Surface/Contour/Point Dialog

This dialog has a collection of controls for more advanced modeling features: defining and manipulating surface numbers for contours; adjusting some properties of contours; giving sizes to individual points; and assigning names to surfaces, contours or points. There are also controls for the display of ghost contours from adjacent sections.

Surface controls

Each contour has its own surface number. The surface number can be used for subgrouping contours without having to create new objects. The surface number of the current contour is displayed in the Surface spin box. To the right of the spin box is the maximum surface number in the current object ("/ #"). You can go to the first contour in the next or previous surface by clicking the up or down arrows of the spin box. Non-existent surfaces are skipped when you move between surfaces. You can also go to the first contour of any surface by entering a number in the box and pressing Enter; the program will select the nearest available surface.

When the current object has a mesh with multiple surfaces but no contours, as can be produced wen saving an object from the Isosurface dialog, then the program keeps track of a current surface number within this object. In this case, the Surface spin box will show the current mesh surface and can be used to step between surfaces.

The Contour in surf Up and Down arrows can be used to step to the next and previous contours within the current surface.

The New button will start a new surface with the next free number and create an empty contour with that surface number.

The Ghost check box may be used during model editing to highlight the current contour, along with all other contours with the same surface number.

It is possible to have a label for each surface. The Label text box shows the label of the current surface; simply enter or change text in this box.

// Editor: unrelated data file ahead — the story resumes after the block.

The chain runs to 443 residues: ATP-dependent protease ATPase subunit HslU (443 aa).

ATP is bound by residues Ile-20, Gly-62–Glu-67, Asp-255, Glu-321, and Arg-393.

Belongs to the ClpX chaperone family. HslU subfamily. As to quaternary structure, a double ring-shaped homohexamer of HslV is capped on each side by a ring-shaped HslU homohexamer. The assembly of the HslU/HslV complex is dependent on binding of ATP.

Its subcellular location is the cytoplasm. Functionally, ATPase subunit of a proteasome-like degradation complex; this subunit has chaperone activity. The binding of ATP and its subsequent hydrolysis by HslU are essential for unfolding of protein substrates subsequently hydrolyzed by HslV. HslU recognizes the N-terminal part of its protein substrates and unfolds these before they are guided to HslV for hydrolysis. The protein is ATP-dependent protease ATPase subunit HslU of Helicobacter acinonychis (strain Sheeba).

Contour controls

The Closed and Open radio buttons select between closed and open contours in an object defined as having closed contours. The default is a closed contour where the last point is connected to the first. An open contour will not be connected between the last and first points, thus allowing a partially cut surface to be represented by an object containing both closed and open contours. This setting has no effect for an object defined as having open or scattered point contours, so the buttons are disabled in that case.

If you have selected multiple contours, then changing the open/closed property for the current contour will also change all selected contours in closed contour objects. You will be asked to confirm that you want to change multiple contours. For example, you can use this function after selecting many contours with Ctrl and the right mouse button in the Model View window (to see the selected contours there, turn on Thicken current contour in the Lines panel of the Edit-Objects dialog). There is also a hot key, Shift+O, for toggling the state of selected contours between open and closed, which has the same effect as pressing one of these radio buttons.

Two more features facilitate working with closed and open contours. First, when you start a new contour, it will inherit this property from the previously current contour, which is usually what you want. Second, when the current contour is open, triangles rather than circles are drawn at its endpoints, so that you can tell what kind of contour you have without looking at this dialog.

The Time Index spin box can be used to change the time index of contours in 4-dimensional datasets. The box shows the time index of the current contour, which can be incremented or decremented with the spin box arrows, or changed by typing in a new number followed by Enter. Contours with a non-zero time index display at only the relevant time; contours with a zero index display at all times. This box is active only when the Contours have time values check box is selected for the particular object in the Edit-Object-Type dialog.

It is possible to have a label for each contour. The Label text box shows the label of the current contour; simply enter or change text in this box.